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Stearns

College Station, TX, United States | Member Since 2007

8
HELPFUL VOTES
  • 4 reviews
  • 16 ratings
  • 250 titles in library
  • 33 purchased in 2014
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  • When the Killing’s Done: A Novel

    • UNABRIDGED (16 hrs and 15 mins)
    • By T. C. Boyle
    • Narrated By Anthony Heald
    • Whispersync for Voice-ready
    Overall
    (148)
    Performance
    (94)
    Story
    (92)

    Alma Boyd Takesue is a National Park Service biologist who is spearheading the efforts to save the Channel Islands’ endangered native creatures from invasive species like rats and feral pigs, which, in her view, must be eliminated. Her antagonist, Dave LaJoy, is a dreadlocked local businessman who, along with his lover, the folksinger Anise Reed, is fiercely opposed to the killing of any species whatsoever and will go to any lengths to subvert the plans of Alma and her colleagues.

    A User says: "Worth the effort"
    "Flawed but Good Read"
    Overall
    Performance
    Story

    This was my first T. C. Boyle book to read. I thoroughly enjoyed it, despite its rather glaring flaws. A picture is worth a thousand words and in Boyle’s case that picture is very finely focused. If crisp literary description is not your thing, you are likely to finds this book tedious.

    Despite all of the fine description these characters remain rather one dimensional and predictable. He seems to set out with a literary device that he does not have patience to fully develop. Two of his characters get the embellishment of lineage. Despite the context of parents and grandparents, these characters remain of rather limited dimension. Furthermore, the author seems to tire of the device and does not stick with it very well.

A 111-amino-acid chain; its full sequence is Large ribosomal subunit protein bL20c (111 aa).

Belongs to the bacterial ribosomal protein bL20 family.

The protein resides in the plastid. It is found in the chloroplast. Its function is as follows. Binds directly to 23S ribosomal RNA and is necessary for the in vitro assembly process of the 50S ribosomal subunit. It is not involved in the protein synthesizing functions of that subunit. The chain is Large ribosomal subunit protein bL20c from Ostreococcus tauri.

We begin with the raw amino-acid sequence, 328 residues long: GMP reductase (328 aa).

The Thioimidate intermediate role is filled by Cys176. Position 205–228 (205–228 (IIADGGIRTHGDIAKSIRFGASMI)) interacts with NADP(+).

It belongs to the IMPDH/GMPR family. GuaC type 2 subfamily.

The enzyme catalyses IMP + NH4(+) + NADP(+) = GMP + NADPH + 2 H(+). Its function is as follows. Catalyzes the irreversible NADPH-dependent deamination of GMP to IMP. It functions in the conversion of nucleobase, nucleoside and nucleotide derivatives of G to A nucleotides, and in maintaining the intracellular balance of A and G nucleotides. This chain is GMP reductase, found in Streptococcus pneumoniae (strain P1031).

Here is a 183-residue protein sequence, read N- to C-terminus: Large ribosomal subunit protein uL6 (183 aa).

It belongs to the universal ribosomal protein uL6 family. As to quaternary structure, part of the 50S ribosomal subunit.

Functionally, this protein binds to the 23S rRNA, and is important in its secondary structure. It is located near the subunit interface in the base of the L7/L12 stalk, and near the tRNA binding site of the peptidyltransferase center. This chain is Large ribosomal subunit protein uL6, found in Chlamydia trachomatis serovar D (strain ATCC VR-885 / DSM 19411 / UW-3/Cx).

He sets out on the noble path to show two sides of a complex issue but there, too, he fails. His amazing power of description just does not extend as well to character or context. One side of the story gets many more pages, more context and less villainous characters. Despite himself the author takes a side.

    But, for me, his ability to describe, not just the physical world, but perception of it, is well worth the structural problems. In fact, I found it surprising and interesting that he could describe perception so well without emotional complexity. Emotion is viewed through the same objective lens as a foggy coast line.

    1 of 1 people found this review helpful
  • Entreleadership: 20 Years of Practical Business Wisdom from the Trenches

    • ABRIDGED (6 hrs and 15 mins)
    • By Dave Ramsey
    • Narrated By Dave Ramsey
    Overall
    (1046)
    Performance
    (927)
    Story
    (923)

    If you’re at all responsible for your company’s success, you can’t just be a hard-charging entrepreneur or a motivating, encouraging leader. You have to be both! If you’re at all responsible for your company’s success, you can’t just be a hard-charging entrepreneur or a motivating, encouraging leader. You have to be both! This book presents Dave’s playbook for creating work that matters; building an incredible group of passionate, empowered team members; and winning the race with steady momentum that will roll over any obstacle.

    Steve says: "Excellent insights for building a great business"
    "Damn You Audible!!!"
    Overall
    Performance
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    Please mark religious books as such!!! And now I am suspecting a motive on the part of Audible. I was sucked in because this book was only 3.95 but not a word was said about it being bible based. I live in the south and get quite enough Christianity shoved down my throat without being tricked into it. This is not the first time that this has happened with Audible.

    Lest you think that my only objection to this book was its religious overtones, let me assure you that an hour into the book before I got too angry to go on, I had not heard anything other than very trite platitudes delivered as if they were commandments from god. The reader is a typical southern patriarchal man acting as if he has access to unique insights and the generosity to sell them. This is the height of arrogance and the depth of ignorance.

    Clearly there are many who appreciate this kind of guidance. I pity them.

    0 of 3 people found this review helpful
  • 9 Things You Simply Must Do: To Succeed in Love and Life

    • UNABRIDGED (6 hrs and 17 mins)
    • By Henry Cloud
    • Narrated By Henry Cloud
    • Whispersync for Voice-ready
    Overall
    (92)
    Performance
    (59)
    Story
    (54)